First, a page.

What is Diabetes?

 June 7th until June 13th is Diabetes Week, but what is Diabetes?
Diabetes is a lifelong condition that causes a person’s blood sugar levels to become unregulated. It is split into two types:
• Type 1 diabetes can develop at any age, but usually appears before the age of 40, particularly in childhood. Around 10% of all diabetes is type 1, but it's the most common type of childhood diabetes. This is why it's sometimes called juvenile diabetes or early-onset diabetes. In type 1 diabetes, the pancreas (a small gland behind the stomach) doesn't produce any insulin – the hormone that regulates blood glucose levels. This is why it's also sometimes called insulin-dependent diabetes.
• In type 2 diabetes, the body either doesn't produce enough insulin to function properly, or the body's cells don't react to insulin. Around 90% of adults with diabetes have type 2, and it tends to develop later in life than type 1.
The symptoms of diabetes include; feeling very thirsty, passing more water, particularly at night, tiredness and loss of weight and muscle mass.
The treatments for type 1 and 2 diabetes are insulin injections. An insulin pump (which constantly pumps insulin into your body at a controlled rate,) or islet cell transplantation (where healthy insulin-producing cells from the pancreas of a deceased donor are implanted into the pancreas,) are also available for people with type 1 diabetes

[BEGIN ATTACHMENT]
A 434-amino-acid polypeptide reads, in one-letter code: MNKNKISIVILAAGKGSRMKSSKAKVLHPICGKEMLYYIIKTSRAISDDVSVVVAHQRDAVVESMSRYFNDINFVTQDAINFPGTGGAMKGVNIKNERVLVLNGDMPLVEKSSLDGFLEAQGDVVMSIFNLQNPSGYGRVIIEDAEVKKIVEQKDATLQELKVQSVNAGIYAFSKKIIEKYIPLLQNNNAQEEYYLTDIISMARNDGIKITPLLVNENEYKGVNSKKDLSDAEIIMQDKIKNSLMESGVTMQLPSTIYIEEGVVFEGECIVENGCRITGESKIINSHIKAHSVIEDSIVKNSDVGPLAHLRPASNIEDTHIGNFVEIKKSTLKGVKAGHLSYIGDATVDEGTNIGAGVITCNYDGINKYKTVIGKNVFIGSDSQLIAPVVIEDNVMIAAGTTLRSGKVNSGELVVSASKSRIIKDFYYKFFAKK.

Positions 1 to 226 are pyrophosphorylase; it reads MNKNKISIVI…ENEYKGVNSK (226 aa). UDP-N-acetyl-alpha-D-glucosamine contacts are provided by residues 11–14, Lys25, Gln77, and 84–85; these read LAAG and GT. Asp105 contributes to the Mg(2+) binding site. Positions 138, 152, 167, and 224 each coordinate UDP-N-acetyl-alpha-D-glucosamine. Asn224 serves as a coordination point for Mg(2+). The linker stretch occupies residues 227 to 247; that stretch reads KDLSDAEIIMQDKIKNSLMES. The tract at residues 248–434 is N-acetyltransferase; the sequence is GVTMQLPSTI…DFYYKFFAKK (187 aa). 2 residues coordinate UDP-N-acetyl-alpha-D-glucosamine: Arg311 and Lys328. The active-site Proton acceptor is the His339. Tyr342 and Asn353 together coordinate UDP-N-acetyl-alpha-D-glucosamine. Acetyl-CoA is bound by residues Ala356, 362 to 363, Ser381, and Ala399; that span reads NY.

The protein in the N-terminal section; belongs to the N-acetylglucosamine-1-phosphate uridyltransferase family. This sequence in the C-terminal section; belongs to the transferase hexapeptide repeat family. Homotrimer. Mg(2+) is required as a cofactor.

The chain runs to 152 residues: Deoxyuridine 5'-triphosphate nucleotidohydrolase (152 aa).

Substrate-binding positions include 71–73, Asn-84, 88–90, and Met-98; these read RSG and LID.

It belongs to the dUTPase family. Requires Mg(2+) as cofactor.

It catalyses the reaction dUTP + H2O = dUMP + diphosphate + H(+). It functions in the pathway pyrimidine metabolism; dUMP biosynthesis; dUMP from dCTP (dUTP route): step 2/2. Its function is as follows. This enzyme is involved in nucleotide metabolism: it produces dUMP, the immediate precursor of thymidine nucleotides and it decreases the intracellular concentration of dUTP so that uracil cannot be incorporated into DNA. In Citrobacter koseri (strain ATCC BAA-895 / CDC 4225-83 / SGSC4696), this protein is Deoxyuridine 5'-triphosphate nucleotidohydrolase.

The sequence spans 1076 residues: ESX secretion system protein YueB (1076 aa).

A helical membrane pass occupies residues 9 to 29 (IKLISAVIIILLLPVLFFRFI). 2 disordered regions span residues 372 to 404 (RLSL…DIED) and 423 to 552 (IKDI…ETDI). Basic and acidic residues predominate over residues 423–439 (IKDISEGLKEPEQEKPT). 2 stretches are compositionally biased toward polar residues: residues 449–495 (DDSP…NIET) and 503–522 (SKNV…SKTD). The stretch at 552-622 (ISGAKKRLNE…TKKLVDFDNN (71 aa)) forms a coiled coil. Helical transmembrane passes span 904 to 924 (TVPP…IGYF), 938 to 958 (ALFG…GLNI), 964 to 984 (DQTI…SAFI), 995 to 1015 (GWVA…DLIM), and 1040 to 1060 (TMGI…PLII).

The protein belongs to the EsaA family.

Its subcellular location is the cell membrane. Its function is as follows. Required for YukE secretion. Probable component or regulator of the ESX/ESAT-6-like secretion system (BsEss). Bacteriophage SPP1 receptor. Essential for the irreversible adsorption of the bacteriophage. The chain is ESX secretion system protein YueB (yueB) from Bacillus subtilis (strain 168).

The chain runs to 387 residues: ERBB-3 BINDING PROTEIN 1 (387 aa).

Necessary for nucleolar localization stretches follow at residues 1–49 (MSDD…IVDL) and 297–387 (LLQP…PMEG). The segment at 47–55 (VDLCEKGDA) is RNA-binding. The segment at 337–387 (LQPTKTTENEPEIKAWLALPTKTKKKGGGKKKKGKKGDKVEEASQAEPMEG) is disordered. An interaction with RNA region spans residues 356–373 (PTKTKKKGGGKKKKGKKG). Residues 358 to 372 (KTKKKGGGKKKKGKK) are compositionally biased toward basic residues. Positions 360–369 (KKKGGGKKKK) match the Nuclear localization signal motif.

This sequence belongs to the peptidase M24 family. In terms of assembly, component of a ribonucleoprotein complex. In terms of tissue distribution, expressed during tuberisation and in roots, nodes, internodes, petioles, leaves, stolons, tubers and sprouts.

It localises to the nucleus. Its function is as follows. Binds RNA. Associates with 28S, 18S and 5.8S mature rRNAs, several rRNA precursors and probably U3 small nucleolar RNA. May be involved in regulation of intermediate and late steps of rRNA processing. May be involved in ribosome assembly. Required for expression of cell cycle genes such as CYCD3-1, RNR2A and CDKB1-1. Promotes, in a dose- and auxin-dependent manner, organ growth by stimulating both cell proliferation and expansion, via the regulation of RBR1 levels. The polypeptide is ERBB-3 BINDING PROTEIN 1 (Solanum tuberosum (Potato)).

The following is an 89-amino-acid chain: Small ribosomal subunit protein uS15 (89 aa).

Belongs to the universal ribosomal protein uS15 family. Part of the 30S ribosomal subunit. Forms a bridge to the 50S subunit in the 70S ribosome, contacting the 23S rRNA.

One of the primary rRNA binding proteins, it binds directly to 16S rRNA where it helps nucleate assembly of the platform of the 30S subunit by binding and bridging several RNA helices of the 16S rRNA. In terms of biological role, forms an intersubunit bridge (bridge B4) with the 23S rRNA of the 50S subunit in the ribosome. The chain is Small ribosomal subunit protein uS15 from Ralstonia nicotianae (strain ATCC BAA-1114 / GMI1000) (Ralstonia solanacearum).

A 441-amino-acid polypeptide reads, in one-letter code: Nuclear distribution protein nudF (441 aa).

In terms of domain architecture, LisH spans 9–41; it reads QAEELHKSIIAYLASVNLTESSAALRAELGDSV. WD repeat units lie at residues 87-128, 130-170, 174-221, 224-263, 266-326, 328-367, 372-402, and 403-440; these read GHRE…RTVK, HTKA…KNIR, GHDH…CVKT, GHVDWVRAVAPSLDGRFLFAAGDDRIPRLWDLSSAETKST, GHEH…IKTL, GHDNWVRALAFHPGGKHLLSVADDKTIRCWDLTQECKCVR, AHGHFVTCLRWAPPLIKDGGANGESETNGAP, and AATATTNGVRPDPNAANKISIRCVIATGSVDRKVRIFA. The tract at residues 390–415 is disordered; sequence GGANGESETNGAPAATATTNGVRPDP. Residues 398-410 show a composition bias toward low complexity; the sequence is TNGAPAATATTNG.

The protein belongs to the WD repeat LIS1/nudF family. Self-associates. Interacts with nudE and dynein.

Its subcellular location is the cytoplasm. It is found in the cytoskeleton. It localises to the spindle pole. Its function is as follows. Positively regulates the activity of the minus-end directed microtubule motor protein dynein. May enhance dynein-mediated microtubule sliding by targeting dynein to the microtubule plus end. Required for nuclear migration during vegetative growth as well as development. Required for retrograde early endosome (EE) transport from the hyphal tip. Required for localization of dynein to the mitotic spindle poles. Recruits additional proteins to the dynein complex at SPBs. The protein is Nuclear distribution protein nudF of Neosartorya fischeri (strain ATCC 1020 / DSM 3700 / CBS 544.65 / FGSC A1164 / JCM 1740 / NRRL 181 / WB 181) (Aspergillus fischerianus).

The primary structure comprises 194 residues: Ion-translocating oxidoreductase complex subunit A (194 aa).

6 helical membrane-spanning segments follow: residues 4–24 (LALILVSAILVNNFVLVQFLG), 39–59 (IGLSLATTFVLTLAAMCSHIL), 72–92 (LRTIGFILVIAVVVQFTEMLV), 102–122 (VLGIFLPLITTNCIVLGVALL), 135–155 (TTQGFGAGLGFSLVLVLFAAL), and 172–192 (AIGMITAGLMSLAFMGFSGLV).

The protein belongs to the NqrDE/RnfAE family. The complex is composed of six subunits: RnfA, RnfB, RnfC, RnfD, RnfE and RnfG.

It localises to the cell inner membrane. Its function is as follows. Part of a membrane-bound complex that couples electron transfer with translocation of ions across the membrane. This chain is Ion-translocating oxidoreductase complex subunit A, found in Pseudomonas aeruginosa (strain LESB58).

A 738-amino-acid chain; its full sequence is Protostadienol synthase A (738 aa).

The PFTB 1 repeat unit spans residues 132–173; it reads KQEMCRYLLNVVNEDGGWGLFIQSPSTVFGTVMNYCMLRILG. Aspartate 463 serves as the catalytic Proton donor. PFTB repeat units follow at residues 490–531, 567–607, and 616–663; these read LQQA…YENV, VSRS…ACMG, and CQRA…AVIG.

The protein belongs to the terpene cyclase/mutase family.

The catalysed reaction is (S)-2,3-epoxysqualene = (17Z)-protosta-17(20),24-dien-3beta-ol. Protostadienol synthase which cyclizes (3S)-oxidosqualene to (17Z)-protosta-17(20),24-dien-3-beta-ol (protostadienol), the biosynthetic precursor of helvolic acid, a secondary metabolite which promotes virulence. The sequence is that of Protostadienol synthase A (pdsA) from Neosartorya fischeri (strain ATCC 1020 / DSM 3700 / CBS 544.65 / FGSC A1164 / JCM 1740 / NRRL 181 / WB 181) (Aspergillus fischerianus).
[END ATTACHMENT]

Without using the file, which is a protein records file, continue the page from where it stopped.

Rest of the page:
In 2010, there were approximately 3.1 million people aged 16 or over with diabetes (both diagnosed and undiagnosed) in England, by 2030, this figure is expected to rise to 4.6 million, with 90% of those affected having type 2 diabetes.
The charity Diabetes UK estimates that around 850,000 people in England have diabetes but haven't been diagnosed.
Carlos Lopez, Head of the clinical negligence team, commented, “Diabetes awareness week, is a campaign designed to raise the profile of the causes and effects of diabetes. Significantly, the condition is on the increase in the UK and will have a significant effect, not only on public health but also NHS resources. Late diagnoses of Diabetes can lead to serious conditions such as diabetic ketoacidosis, which occurs when the body can’t break down glucose because of a lack of insulin, so begins breaking down other body tissues as an alternative energy source, and other serious conditions such as blindness, due to diabetic retinopathy.”
If you are worried that you might be affected by diabetes, you should seek the advice of your doctor. More often than not, a simple urine test followed by a quick blood test can identify whether you are affected by the condition.
If you are concerned that your diabetes has been mismanaged by a healthcare professional, contact Carlos and his team on 0800 310 2000.
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